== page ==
OOS 5-2 - Modeling the effects of biocontrol of the invasive tree, Melaleuca quinquenervia, on the native tree community dynamics of southern Florida

Monday, August 8, 2016: 1:50 PM
Grand Floridian Blrm H, Ft Lauderdale Convention Center
Bo Zhang, Biology, University of Miami, miami, FL, Donald DeAngelis, Wetland and Aquatic Research Center, U. S. Geological Survey, Gainesville, FL and Min Bahadur Rayamajhi, Agriculture Research Service, Invasive Plant Research Laboratory, United States Department of Agriculture, Fort Lauderdale, FL

Melaleuca quinquenervia (Cav.) Blake, an invasive tree from Australia that has spread over the freshwater ecosystems of southern Florida, is displacing native vegetation such as slash pine (Pinuselliottii), pond cypress (Taxodiumascendens), and loblolly bay (Gordonialasianthus), thus threatening native biodiversity. Suppression of melaleuca appears to be progressing through the introduction of insect species. But the long-term effects of the biocontrol remain unknown. Our objective is to understand the effect of biocontrol on the dynamics of the Melaleuca in native southern Florida plant communities. We projected likely future changes in the plant communities over the next few decades using the individual based modeling platform, JABOWA, by simulating successional processes occurring in areas of Everglades occupied by native species and melaleuca, both in the absence and presence of the biocontrol agents. JABOWA simulated plant succession in a 0.1 hectare plot, given the characteristics of a number of plants and a set of environmental conditions. Five native species; slash pine, pond cypress, dahoon holly, sweet bay and loblolly bay, were included in the model. To the best of our knowledge, no study has applied an individual-based model to simulate the effect of biocontrol on an invasive species and subsequent dynamic succession of the plant community previously affected by an invasive exotic plant.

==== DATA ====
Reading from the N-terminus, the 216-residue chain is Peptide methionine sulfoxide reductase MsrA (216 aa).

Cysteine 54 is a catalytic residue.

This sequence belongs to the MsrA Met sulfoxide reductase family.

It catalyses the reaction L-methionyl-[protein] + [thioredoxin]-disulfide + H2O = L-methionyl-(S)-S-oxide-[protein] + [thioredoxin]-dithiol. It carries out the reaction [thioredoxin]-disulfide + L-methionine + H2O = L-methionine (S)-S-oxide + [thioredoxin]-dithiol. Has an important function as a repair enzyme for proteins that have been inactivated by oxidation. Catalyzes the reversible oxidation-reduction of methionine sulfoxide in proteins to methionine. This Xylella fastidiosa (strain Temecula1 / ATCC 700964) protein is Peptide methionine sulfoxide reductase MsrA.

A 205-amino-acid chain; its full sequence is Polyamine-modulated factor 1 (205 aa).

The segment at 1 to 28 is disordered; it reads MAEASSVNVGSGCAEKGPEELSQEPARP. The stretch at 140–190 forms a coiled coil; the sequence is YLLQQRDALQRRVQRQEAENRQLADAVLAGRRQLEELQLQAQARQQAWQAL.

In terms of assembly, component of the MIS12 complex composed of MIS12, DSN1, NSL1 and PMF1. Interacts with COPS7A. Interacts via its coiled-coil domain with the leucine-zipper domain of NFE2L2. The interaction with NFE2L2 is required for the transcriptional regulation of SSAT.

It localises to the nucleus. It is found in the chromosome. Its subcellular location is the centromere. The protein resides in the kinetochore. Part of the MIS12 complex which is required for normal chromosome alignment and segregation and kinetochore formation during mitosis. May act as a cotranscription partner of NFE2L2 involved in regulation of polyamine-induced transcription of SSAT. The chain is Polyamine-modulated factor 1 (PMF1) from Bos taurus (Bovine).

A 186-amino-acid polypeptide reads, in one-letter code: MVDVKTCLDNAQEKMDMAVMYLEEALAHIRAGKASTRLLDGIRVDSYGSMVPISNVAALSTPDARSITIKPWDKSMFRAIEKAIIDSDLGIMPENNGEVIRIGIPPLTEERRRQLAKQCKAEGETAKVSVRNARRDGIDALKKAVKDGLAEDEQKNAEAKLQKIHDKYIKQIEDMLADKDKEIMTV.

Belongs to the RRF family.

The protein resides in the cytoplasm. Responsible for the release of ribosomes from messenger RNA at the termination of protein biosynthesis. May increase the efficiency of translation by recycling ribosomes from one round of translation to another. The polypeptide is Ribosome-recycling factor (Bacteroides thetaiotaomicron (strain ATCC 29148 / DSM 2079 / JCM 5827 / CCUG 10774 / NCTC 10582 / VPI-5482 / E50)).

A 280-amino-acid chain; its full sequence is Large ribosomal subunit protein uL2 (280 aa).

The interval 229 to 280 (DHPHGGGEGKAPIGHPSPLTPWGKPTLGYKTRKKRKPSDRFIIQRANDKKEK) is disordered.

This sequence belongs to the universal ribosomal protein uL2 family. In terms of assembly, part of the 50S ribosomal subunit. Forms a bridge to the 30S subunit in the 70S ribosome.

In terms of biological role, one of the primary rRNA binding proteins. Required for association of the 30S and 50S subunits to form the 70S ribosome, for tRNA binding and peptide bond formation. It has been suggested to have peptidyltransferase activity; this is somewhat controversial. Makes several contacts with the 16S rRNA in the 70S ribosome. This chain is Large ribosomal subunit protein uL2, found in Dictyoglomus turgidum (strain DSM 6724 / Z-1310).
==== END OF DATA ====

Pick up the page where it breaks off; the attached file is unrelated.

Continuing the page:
We simulated the impact on mixed communities with melaleuca and native species in cypress- and bay-swamps. We found that it took longer for melaleuca to invade cypress swamp than bay swamp and melaleuca’s invasion led to obvious decreases of density and basal area of native species in the two swamps. Biocontrol had an effective impact on controlling melaleuca’s invasion and resulted in a recovery of native species. Biocontrol was also modeled on pure melaleuca stands and we found that it was more effective in reducing density and basal area if it was applied to melaleuca stands with larger individuals.  This study supports the long-term effectiveness of biocontrol on controlling melaleuca’s invasion and suggests that JABOWA model can be applied to project effects of biocontrol, and perhaps other control methods, on other invasive species.